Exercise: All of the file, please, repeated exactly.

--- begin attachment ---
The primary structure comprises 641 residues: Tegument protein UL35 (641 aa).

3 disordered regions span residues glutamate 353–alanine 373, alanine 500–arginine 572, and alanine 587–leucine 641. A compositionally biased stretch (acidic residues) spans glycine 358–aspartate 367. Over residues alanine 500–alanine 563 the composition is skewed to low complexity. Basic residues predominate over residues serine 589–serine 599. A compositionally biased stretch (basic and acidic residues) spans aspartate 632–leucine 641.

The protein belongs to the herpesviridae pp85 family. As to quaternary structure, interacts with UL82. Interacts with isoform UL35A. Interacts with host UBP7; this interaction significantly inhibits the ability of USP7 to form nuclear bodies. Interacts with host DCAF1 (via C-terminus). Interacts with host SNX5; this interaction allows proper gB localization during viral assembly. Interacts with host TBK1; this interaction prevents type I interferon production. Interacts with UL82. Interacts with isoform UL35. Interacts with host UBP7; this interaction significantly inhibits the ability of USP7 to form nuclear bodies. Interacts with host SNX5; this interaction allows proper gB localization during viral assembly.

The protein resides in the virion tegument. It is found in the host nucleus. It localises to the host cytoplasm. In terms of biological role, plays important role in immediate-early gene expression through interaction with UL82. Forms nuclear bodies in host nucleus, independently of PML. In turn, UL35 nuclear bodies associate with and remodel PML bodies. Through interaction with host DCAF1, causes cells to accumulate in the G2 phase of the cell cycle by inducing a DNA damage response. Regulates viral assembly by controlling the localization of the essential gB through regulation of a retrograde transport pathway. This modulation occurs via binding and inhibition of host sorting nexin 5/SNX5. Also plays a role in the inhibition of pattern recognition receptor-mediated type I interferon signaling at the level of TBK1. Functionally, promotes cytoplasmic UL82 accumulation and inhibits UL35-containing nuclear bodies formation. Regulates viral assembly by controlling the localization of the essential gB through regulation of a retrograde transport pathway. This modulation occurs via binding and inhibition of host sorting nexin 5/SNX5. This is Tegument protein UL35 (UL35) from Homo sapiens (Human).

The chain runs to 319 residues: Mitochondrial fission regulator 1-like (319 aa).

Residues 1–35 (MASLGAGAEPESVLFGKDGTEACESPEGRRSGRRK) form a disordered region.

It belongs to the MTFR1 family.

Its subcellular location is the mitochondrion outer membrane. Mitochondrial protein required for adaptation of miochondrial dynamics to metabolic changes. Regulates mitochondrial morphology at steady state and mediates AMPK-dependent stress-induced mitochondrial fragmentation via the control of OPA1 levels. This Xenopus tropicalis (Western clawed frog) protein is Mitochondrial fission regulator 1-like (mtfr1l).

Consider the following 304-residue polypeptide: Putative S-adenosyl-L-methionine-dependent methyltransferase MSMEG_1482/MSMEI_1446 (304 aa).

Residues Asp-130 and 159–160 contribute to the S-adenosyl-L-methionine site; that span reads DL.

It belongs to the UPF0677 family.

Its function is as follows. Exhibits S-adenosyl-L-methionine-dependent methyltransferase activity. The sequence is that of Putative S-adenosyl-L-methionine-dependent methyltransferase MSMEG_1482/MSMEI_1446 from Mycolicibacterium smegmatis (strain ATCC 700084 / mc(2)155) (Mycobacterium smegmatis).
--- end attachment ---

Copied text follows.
The primary structure comprises 641 residues: Tegument protein UL35 (641 aa).

3 disordered regions span residues glutamate 353–alanine 373, alanine 500–arginine 572, and alanine 587–leucine 641. A compositionally biased stretch (acidic residues) spans glycine 358–aspartate 367. Over residues alanine 500–alanine 563 the composition is skewed to low complexity. Basic residues predominate over residues serine 589–serine 599. A compositionally biased stretch (basic and acidic residues) spans aspartate 632–leucine 641.

The protein belongs to the herpesviridae pp85 family. As to quaternary structure, interacts with UL82. Interacts with isoform UL35A. Interacts with host UBP7; this interaction significantly inhibits the ability of USP7 to form nuclear bodies. Interacts with host DCAF1 (via C-terminus). Interacts with host SNX5; this interaction allows proper gB localization during viral assembly. Interacts with host TBK1; this interaction prevents type I interferon production. Interacts with UL82. Interacts with isoform UL35. Interacts with host UBP7; this interaction significantly inhibits the ability of USP7 to form nuclear bodies. Interacts with host SNX5; this interaction allows proper gB localization during viral assembly.

The protein resides in the virion tegument. It is found in the host nucleus. It localises to the host cytoplasm. In terms of biological role, plays important role in immediate-early gene expression through interaction with UL82. Forms nuclear bodies in host nucleus, independently of PML. In turn, UL35 nuclear bodies associate with and remodel PML bodies. Through interaction with host DCAF1, causes cells to accumulate in the G2 phase of the cell cycle by inducing a DNA damage response. Regulates viral assembly by controlling the localization of the essential gB through regulation of a retrograde transport pathway. This modulation occurs via binding and inhibition of host sorting nexin 5/SNX5. Also plays a role in the inhibition of pattern recognition receptor-mediated type I interferon signaling at the level of TBK1. Functionally, promotes cytoplasmic UL82 accumulation and inhibits UL35-containing nuclear bodies formation. Regulates viral assembly by controlling the localization of the essential gB through regulation of a retrograde transport pathway. This modulation occurs via binding and inhibition of host sorting nexin 5/SNX5. This is Tegument protein UL35 (UL35) from Homo sapiens (Human).

The chain runs to 319 residues: Mitochondrial fission regulator 1-like (319 aa).

Residues 1–35 (MASLGAGAEPESVLFGKDGTEACESPEGRRSGRRK) form a disordered region.

It belongs to the MTFR1 family.

Its subcellular location is the mitochondrion outer membrane. Mitochondrial protein required for adaptation of miochondrial dynamics to metabolic changes. Regulates mitochondrial morphology at steady state and mediates AMPK-dependent stress-induced mitochondrial fragmentation via the control of OPA1 levels. This Xenopus tropicalis (Western clawed frog) protein is Mitochondrial fission regulator 1-like (mtfr1l).

Consider the following 304-residue polypeptide: Putative S-adenosyl-L-methionine-dependent methyltransferase MSMEG_1482/MSMEI_1446 (304 aa).

Residues Asp-130 and 159–160 contribute to the S-adenosyl-L-methionine site; that span reads DL.

It belongs to the UPF0677 family.

Its function is as follows. Exhibits S-adenosyl-L-methionine-dependent methyltransferase activity. The sequence is that of Putative S-adenosyl-L-methionine-dependent methyltransferase MSMEG_1482/MSMEI_1446 from Mycolicibacterium smegmatis (strain ATCC 700084 / mc(2)155) (Mycobacterium smegmatis).